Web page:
What’s most interesting about Hocus Pocus 2 (besides its utility as a lesson in how you can’t bottle and resell nostalgia) is its star trio: Midler, Parker and Najimy reprise their roles with the same energetic kookiness that made Hocus Pocus beloved. You can tell they’re having fun.
The film opens with a flashback. Winifred Sanderson (Taylor Henderson) has just turned 16, the age at which a young woman finds out if she is a witch and, according to the colonial patriarchy, should wed. Winnie doesn’t know about the first part and is unhappy about the second. We see her storm into the house where she lives with her sisters, Sarah (Juju Journey Brener) and Mary (Nina Kitchen). There are slivers of the trio’s adult personalities — Winnie’s bossiness, Sarah’s docility and Mary’s acerbic asides — which keep this flashback from feeling exclusively perfunctory.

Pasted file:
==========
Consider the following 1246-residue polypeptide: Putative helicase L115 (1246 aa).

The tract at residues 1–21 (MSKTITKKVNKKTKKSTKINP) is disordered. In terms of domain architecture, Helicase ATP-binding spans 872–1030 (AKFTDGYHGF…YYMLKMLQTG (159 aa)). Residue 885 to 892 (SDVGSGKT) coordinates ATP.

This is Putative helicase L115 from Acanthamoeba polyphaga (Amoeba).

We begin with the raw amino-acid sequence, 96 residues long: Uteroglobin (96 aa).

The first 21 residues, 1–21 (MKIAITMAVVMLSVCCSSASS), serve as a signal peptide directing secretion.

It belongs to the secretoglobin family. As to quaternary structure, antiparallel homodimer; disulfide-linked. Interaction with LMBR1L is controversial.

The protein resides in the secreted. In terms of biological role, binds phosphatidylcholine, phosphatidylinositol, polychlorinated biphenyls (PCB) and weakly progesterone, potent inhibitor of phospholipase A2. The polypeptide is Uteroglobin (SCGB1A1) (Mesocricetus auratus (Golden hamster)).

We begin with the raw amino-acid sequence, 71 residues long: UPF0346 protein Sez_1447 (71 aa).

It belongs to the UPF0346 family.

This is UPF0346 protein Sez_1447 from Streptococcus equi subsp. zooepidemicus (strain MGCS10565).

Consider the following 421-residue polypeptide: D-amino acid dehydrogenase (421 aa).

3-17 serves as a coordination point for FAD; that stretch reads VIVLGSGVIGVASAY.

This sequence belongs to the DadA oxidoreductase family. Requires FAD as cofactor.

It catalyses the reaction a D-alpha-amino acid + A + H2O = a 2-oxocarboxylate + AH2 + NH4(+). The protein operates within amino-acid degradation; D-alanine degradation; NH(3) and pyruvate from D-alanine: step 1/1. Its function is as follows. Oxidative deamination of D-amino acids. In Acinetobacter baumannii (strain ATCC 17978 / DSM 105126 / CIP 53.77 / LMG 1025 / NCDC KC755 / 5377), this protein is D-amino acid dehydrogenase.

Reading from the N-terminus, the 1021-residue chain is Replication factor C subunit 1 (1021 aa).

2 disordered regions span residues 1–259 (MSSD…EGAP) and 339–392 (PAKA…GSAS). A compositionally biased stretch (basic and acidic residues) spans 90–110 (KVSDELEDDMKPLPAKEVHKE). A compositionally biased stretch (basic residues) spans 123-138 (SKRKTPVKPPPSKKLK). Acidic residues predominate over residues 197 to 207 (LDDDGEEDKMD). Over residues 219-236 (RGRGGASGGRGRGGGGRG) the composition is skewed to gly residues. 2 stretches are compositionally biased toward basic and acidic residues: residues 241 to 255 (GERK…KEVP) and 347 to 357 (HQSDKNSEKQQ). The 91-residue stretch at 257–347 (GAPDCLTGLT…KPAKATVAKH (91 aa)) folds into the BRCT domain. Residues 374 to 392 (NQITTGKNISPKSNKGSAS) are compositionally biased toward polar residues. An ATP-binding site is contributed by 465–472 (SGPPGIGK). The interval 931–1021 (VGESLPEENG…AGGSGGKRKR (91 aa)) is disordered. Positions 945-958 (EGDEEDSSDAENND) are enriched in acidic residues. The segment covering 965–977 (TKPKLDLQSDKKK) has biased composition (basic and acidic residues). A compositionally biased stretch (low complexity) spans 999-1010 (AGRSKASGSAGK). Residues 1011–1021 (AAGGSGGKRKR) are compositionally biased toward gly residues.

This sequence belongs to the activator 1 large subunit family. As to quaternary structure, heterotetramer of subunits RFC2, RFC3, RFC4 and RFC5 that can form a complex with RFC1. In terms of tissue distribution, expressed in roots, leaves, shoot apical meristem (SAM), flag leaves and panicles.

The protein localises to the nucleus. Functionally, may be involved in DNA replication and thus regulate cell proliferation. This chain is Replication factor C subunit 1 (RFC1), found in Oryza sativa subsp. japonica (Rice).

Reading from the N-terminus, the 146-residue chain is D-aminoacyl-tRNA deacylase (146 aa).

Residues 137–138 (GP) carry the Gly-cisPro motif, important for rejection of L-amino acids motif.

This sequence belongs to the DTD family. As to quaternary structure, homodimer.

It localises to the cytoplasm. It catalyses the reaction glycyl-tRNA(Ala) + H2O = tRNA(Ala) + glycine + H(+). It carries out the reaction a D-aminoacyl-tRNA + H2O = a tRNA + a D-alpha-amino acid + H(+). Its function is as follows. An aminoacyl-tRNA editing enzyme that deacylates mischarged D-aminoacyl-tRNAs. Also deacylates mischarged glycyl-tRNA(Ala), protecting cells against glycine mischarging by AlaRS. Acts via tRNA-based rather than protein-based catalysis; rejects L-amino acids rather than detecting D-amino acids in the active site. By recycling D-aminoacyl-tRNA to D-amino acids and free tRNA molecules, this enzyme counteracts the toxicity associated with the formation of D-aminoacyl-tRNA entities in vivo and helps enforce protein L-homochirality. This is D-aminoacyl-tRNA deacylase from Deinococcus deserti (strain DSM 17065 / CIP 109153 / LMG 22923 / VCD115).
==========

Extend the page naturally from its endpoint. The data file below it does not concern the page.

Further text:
Sarah and Mary try to console Winnie — who has been asked by the town’s reverend (Tony Hale) to marry someone other than her beloved Billy Butcherson (Austin J. Ryan) — with compliments and gifts. Before they can make any headway, they find themselves running from Reverend Traske and the entire town of Salem. The sisters end up deep in the forest, where an encounter with a witch reveals to them that they are also magical beings. The importance of the Sanderson sister origin story becomes clearer later, but it’s hard not to squint at the film’s attempt to give the trio’s cruelty a pseudo-feminist rationale, as Cruella did with its protagonist.